Diana Zuckerman, PhD
Drug-abuse prevention programs can help high-risk youth, according to this five-year study by the Center for Substance Abuse Prevention (CSAP). The report found that prevention programs for high-risk youth have been effective in reducing rates of alcohol, tobacco and marijuana use.
The study included more than 10,500 youth in 48 communities with high levels of poverty, crime and substance abuse. The results showed that prevention programs strongly influence boys’ behavior while they are participating in those programs and for a few months afterwards. The impact on girls is initially weaker, but increases over time and is longer-lasting.
The programs varied widely in design, and some were effective while others were not. Unfortunately, the report does not specify the range of effectiveness, or the proportion of programs that were effective. However, it concludes that the programs that were most successful showed a clear purpose and evidence-based strategy, focused on self-examination, maintained intensive participant contact and were offered in after-school settings.
For girls, programs that focused on behavior-related life skills were the most effective. Boys benefited most from programs that emphasized interaction with peers or adults.
Approximately 60 percent of the youths participated in prevention programs. Their reported first-time use of cigarettes, alcohol and marijuana was 12 percent lower when the program was completed, compared to those who were not in a program. Eighteen months later, the participants’ first time use was still 6 percent below that of other youth.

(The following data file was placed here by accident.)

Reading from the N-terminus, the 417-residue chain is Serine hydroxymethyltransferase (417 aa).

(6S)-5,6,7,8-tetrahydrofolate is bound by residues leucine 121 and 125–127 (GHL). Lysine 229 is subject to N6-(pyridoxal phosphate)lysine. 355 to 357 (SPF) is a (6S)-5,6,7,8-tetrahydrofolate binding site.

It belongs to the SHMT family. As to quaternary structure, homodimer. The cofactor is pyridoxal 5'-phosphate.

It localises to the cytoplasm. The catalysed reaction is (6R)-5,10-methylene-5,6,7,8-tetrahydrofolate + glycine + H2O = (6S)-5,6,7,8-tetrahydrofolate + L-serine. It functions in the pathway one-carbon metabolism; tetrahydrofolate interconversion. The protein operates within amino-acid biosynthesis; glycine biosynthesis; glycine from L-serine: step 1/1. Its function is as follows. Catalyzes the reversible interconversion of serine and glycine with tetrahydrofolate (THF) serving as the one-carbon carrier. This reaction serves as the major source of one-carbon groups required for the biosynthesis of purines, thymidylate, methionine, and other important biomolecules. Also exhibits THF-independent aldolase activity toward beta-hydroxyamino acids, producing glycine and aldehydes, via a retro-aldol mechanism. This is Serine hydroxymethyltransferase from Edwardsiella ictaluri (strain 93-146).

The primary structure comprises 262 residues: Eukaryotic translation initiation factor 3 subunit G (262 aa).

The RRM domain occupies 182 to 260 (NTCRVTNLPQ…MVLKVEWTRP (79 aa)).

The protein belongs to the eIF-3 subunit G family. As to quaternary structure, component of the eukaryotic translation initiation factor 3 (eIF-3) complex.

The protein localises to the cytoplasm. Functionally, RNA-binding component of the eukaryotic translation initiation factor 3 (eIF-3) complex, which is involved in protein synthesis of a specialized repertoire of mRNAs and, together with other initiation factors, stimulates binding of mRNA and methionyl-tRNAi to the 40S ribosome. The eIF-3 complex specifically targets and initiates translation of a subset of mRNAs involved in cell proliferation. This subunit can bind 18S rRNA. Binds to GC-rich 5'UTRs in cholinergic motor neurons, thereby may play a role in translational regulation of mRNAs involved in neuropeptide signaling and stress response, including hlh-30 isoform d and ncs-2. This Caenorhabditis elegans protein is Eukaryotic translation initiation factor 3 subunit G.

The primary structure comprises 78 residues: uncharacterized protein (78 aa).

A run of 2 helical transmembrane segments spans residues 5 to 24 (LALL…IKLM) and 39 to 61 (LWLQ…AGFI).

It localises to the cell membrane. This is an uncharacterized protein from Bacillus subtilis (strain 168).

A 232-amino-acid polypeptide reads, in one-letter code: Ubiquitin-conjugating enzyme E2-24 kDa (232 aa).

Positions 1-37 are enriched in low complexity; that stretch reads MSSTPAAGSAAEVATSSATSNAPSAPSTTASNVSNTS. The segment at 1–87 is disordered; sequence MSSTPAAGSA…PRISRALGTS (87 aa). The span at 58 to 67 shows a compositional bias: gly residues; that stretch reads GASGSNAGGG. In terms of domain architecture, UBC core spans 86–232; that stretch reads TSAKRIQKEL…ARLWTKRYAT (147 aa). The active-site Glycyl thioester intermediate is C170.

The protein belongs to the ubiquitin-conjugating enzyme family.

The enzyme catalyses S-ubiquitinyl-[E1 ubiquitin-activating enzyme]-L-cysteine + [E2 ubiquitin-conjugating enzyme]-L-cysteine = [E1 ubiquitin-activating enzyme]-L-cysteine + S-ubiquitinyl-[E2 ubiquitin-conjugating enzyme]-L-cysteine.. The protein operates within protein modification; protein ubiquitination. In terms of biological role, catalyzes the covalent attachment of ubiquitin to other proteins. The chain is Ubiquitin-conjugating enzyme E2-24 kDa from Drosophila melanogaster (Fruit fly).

For youths who had already used tobacco, alcohol or marijuana, use of these substances was 10 percent lower for those who completed a prevention program compared to those who did not. Eighteen months later, however, participants’ substance abuse levels were 22 percent below the levels of the other youths.
The programs had a more immediate impact on boys, who were 29 percent less likely to use drugs at the end of the program, and 22 percent less likely six months later. However, this difference disappeared 18 months after a prevention program was completed.
In contrast, substance use was only 3 percent lower for girls who completed a program compared to girls who did not participate, but 18 months later this difference had increased to 9 percent.
The report confirmed a “web of influence” in the lives of these youth, which included school, family, peers and community. For example, in strong families, parents influence their children’s choice of friends and their decisions about whether to smoke, drink or use drugs. Youth who do well in school tend to have friends who do not use these substances, and those youths are also less likely to use them. The report concluded that “family, peers, school, community and society protect against substance abuse.”
The National Cross-Site Evaluation of High-Risk Youth Programs, U.S. Center for Substance Abuse Prevention, DHHS Publication No. SMA-25-01.
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